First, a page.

Feb 14, 2007

The Lion and the Unicorn

In all honesty, I was caught a bit off guard at the critical reviews concerning Dinesh D'Souza's book "The Enemy at Home: The Cultural Left & It's Responsibility for 9/11". D'Souza might have failed in articulating, but he was on to something.

While I have not read the book, I have read a few excerpts and am somewhat in agreement with D'Souza's some of D'Souza's conclusions. Namely that the decadence of the left has partially invited the wrath of our adversaries.

Andrew Stuttaford claims that D'Souza is more interested in fighting the culture war at home rather than facing up to the global ideological challenge posed by Islamic extremism. An interesting choice of words, Stuttaford might have easily used the term "Islamic fascism" instead of the politically correct term "Islamic extremism" which is meant to divide Islam into two camps namely the "peaceful aka moderate and the extreme" and subliminally remind us that Islam is a religion of peace. Stuttaford was not the only one that failed to make this distinction, D'Souza failed here as well.

While it might seem to some that I am nitpicking, the distinction is essential to being able to understand not only the mindset of our adversaries but also the challenge facing Western civilization with having to fillet the political aspects from the religious aspects of Islam. Islam is as much a political system as it is a religion, something that the West continuously fails to comprehend.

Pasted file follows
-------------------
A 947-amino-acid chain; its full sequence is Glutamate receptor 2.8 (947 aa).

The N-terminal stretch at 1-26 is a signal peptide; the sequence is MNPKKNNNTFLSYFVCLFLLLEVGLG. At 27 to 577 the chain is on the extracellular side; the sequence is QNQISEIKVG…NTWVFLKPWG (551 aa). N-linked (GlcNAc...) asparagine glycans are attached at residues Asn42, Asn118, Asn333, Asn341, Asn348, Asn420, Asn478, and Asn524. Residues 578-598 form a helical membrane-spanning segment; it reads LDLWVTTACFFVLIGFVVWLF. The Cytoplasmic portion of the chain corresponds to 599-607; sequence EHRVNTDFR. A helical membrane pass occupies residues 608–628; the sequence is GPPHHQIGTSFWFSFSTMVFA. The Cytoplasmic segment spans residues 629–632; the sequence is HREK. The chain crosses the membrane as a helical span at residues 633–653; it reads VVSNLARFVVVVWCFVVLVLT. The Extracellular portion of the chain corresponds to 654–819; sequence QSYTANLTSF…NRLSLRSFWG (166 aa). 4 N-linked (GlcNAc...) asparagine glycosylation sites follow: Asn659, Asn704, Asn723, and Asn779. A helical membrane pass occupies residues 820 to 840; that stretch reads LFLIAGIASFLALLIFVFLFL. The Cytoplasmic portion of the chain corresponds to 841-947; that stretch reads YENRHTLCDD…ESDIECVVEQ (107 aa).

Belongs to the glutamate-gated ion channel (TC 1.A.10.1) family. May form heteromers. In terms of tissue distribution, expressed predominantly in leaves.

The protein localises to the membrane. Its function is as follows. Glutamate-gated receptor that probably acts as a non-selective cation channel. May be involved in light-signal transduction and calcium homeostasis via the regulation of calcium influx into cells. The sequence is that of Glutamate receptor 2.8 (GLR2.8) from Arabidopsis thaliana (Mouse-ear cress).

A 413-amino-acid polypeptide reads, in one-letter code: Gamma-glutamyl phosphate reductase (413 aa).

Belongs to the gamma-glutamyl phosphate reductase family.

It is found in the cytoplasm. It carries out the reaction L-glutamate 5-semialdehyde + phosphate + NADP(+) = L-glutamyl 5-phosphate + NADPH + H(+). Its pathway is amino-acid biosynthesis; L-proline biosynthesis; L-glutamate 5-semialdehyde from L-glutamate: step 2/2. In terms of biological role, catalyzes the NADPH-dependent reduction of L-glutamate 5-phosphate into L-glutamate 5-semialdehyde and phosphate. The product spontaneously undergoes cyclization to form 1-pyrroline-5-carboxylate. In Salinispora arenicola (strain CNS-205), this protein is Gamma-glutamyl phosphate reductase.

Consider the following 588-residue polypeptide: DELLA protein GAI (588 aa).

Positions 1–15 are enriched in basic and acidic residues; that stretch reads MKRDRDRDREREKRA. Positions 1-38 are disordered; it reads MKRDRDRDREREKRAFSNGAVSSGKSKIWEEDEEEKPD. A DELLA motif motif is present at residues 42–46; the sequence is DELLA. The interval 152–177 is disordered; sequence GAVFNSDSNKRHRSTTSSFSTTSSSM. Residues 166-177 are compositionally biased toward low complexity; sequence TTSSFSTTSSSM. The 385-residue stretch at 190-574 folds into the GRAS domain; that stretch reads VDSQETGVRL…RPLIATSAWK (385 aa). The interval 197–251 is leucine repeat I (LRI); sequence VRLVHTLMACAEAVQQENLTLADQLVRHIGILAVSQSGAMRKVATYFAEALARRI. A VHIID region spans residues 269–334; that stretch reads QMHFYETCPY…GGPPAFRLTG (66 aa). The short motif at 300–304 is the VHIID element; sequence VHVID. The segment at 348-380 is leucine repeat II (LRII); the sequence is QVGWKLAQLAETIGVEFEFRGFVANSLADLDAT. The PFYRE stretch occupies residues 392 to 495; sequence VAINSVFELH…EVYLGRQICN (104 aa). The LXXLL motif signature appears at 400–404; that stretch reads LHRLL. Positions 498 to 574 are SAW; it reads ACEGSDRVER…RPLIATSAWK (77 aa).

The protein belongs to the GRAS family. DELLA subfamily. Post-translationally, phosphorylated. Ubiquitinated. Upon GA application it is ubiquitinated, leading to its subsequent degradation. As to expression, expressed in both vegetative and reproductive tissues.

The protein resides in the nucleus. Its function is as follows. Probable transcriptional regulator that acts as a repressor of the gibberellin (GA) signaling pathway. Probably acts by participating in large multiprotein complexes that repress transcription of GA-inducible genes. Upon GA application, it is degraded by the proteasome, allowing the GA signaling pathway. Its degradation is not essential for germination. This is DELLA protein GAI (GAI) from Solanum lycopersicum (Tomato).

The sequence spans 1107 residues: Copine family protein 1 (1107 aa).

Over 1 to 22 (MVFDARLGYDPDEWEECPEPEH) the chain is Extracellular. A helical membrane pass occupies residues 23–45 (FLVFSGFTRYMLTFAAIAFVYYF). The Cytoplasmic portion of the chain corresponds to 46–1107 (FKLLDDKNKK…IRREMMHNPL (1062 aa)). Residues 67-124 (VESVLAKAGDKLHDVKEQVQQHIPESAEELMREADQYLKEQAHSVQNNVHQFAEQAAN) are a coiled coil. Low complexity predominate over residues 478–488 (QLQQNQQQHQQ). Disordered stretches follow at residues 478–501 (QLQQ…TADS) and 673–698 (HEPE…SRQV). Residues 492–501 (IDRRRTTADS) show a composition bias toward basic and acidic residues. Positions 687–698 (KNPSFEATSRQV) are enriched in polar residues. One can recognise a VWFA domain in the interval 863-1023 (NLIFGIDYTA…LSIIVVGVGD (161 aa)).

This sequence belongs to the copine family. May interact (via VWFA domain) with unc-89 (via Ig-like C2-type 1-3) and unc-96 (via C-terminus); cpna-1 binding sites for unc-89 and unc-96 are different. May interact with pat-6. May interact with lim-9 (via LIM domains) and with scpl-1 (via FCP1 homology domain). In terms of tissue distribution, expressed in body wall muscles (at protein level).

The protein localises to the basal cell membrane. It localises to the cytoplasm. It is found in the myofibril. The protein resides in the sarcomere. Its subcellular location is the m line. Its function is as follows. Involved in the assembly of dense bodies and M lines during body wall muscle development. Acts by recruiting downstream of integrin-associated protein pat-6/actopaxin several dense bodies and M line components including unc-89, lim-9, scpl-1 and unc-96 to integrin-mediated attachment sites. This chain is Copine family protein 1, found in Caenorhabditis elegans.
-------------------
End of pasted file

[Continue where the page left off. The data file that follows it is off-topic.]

It is interesting to note though that some of the same observations made by Dinesh D'Souza were infact made by George Orwell in his 1941 essay entitled "The Lion and the Unicorn".

"In intention, at any rate, the English intelligentsia are Europeanized. They take their cookery from Paris and their opinions from Moscow. In the general patriotism of the country they form a sort of island of dissident thought. England is perhaps the only great country whose intellectuals are ashamed of their own nationality. In left-wing circles it is always felt that there is something slightly disgraceful in being an Englishman and that it is a duty to snigger at every English institution, from horse racing to suet puddings. It is a strange fact, but it is unquestionably true that almost any English intellectual would feel more ashamed of standing to attention during 'God save the King' than of stealing from a poor box. All through the critical years many left-wingers were chipping away at English morale, trying to spread an outlook that was sometimes squashily pacifist, sometimes violently pro-Russian, but always anti-British. It is questionable how much effect this had, but it certainly had some. If the English people suffered for several years a real weakening of morale, so that the Fascist nations judged that they were 'decadent' and that it was safe to plunge into war, the intellectual sabotage from the Left was partly responsible."